This article considers how the processes that lead to involvement, defined as psychological engrossment, could be construed, as mutually exclusive of what is meant by self-regulation, a metacognitive process that requires strategic and motivational control. However, this article proposes that much can be learned by attempting to capture the phase change in a task when self-regulatory processes disappear and a new, nonself-focused state takes over. The contribution to the self-regulation literature arises from an open-ended qualitative approach focused on the distinct phases of a task to reveal the role self-regulation can play in concert with other processes. This article elaborates on the ways self-regulation is connected to the nonregulative process of involvement.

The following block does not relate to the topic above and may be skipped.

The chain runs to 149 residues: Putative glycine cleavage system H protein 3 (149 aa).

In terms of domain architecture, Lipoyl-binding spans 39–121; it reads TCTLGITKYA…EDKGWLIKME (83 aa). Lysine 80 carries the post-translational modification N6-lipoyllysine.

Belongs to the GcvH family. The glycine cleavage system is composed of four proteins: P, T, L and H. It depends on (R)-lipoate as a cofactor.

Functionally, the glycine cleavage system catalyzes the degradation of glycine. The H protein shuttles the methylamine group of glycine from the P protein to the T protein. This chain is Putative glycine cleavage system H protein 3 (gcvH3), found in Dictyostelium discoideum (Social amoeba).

ASJC Scopus subject areas
- Developmental and Educational Psychology